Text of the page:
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Author Topic: Microsoft keeps DNT as default in IE10  (Read 625 times)
wraith808
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« on: August 08, 2012, 01:23:02 PM »

Ok, so it's not exactly altruistic, but Microsoft sticks to its guns, keeps Do Not Track on by default in IE10.  Of course, its up to the advertisers to abide by the DNT headers, but it's still a step in the right direction.
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TaoPhoenix
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« Reply #1 on: August 08, 2012, 01:46:05 PM »

Try this sentence:

"The fundamental problem faced by Do Not Track (or any other similar privacy mechanism) is that sending a header doesn't do anything in and of itself. Advertisers need to both look for the header and honor it if it shows that the user does not want to be tracked. This is problematic, because it's not actually in advertisers' interest to not track users."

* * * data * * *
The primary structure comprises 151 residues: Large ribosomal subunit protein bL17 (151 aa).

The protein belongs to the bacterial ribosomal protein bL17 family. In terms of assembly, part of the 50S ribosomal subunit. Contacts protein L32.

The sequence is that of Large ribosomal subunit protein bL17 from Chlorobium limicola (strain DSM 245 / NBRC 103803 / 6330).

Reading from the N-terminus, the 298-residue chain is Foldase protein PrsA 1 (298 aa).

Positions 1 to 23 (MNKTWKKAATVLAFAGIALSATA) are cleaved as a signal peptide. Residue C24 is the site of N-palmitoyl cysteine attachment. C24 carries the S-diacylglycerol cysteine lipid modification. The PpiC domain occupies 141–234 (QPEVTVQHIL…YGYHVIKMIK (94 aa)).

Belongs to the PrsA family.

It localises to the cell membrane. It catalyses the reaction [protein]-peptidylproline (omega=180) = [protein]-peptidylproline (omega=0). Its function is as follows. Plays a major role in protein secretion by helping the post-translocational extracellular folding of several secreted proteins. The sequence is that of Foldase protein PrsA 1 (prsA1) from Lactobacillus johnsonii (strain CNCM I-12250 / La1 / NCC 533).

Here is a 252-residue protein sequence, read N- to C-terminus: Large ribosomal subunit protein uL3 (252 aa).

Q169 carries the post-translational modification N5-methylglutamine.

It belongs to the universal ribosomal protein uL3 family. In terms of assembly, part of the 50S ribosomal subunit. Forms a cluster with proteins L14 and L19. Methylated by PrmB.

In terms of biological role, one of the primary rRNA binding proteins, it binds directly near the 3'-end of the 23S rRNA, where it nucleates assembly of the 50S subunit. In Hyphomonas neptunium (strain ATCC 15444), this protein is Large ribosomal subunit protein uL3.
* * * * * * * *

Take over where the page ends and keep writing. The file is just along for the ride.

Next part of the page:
See elsewhere, my Combo Bells are ringing. If some awesome judge backed by an elite defensive sniper team who cannot be bought rules that user generated copyrighted content has to occur *first*(the user click is earlier than any remote site compilation), then, when viewed in a Copyright context such that any user can sue any advertiser, (class, etc, I know), THEN the 3rd tier ad companies will give a damn.

Edit: This post brought to you by Ghostery Blocked 1 of 1 Google Analytics. Exploitation Begins at Home! (Ferengi motto)
« Last Edit: August 08, 2012, 01:51:08 PM by TaoPhoenix » Logged
vlastimil
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« Reply #2 on: August 09, 2012, 12:17:20 PM »

It is not the smartest move from Microsoft. Since nothing forces the advertisers (and other entities that track users online) to actually honor the DNT header, my guess is that the advertisers will simply ignore the header sent by IE10. That will make IE10 the browser, where users will be in effect unable to opt out of tracking...

The whole DNT header is a stupid idea anyway, because it causes a conflict of interest. (Mildly) unethical advertisers will have an advantage and that is not a good thing.
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